Skill 5 –Adjusting Expectations
Anger is often caused in the workplace by a discrepancy between what we expect and what actually happens. Sometimes the problem is simply that your expectations are too high of yourself or others; or you have the wrong expectations to begin with. If you are frustrated with employees, remember that if they knew what you know, or they had the dedication you have, guess what? They would be doing what you are doing. Frustrated with co-workers? Try viewing them in a different light so that you can accept them they way they are, if there is no realistic way of changing things.

AMTC-AD-Dark

Mindfulness and Anger Management

Mindfulness and Anger Management- Guest Article

We all have moments when things slow down and we are suddenly very present for life. We often have this ‘tuned in’ experience when we are in nature, or it it may happen when we are highly focused on some activity, or sometimes it occurs when we are simply relaxed and available for whatever is going on around us.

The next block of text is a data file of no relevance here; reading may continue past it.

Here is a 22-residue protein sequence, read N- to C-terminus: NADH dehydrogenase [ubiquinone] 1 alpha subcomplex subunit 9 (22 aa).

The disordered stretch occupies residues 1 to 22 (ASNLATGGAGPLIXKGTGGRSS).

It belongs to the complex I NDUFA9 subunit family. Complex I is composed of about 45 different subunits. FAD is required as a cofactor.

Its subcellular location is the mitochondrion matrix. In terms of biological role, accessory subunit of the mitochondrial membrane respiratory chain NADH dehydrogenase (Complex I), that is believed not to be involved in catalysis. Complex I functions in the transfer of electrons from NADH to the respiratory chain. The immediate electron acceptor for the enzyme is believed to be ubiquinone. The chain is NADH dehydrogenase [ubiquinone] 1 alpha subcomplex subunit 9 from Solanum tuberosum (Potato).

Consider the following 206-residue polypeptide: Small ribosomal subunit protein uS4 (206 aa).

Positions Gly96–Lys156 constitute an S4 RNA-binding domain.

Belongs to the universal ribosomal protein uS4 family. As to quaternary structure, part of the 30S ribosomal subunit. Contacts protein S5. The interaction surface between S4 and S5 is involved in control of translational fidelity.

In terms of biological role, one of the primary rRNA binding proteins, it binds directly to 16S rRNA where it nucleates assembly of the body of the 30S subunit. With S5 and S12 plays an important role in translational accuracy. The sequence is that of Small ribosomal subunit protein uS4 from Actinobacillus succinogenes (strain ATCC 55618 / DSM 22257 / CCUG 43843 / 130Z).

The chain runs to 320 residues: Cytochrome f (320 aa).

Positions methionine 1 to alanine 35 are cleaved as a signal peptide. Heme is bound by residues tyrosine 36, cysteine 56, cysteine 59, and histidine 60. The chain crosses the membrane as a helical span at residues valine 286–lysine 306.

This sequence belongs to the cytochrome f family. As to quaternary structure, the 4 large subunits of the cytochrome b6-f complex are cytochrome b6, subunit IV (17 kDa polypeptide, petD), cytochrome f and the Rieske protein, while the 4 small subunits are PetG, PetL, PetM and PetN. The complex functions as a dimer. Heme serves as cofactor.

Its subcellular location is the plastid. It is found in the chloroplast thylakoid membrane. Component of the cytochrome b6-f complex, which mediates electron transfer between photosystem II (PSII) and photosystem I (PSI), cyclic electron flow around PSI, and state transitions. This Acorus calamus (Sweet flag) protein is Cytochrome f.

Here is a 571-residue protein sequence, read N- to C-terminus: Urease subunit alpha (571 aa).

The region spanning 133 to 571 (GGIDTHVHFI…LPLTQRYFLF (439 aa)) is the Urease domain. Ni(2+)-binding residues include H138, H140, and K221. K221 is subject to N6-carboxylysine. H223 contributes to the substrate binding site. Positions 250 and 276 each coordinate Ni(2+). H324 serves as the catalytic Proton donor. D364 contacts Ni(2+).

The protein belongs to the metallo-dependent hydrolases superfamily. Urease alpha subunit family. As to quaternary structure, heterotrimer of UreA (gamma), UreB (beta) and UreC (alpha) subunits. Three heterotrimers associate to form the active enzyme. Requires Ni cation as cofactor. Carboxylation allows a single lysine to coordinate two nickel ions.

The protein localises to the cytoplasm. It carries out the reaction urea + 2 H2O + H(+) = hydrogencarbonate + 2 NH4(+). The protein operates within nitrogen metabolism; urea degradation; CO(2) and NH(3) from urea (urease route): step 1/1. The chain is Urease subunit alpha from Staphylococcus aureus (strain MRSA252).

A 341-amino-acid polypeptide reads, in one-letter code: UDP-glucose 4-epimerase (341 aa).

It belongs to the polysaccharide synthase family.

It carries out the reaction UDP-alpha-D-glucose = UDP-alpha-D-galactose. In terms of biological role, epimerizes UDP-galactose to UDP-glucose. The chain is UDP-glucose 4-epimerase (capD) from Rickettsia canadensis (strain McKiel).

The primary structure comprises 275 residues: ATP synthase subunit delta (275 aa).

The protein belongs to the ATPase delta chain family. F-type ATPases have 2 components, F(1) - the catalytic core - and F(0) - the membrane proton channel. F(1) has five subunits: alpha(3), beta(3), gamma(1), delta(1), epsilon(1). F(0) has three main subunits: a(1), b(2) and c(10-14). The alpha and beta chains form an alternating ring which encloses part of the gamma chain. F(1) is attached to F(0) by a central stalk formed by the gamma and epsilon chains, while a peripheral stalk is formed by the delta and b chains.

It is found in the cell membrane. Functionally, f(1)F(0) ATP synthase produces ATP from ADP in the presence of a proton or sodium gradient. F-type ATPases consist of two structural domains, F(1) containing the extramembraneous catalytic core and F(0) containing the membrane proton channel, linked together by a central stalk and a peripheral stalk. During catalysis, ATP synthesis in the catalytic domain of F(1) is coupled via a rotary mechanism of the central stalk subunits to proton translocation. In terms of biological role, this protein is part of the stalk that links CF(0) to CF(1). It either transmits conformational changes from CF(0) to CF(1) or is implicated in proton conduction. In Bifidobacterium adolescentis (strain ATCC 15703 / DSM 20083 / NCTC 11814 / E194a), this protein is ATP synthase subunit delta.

The word ‘mindfulness’ evokes images of spirituality and eastern religion, but surprisingly mindfulness is just the ordinary human capacity to be fully present. It is mindfulness that allows you to be here long enough to read these words. You can be mindful of the wind, the taste of your evening meal, a conversation with your partner, or the various sensations in your body.

When we are spinning in thoughts of the past and future we are not at all present, and our mindfulness has faded. When we check out from the present moment in this way, we spin off into a mental world and we lose our center. We lose touch with our body and emotions, and we become susceptible to stress and anxiety, and various conflicted emotions, such as anger. Fortunately mindfulness is natural to human beings, and as such we can train it and strengthen it.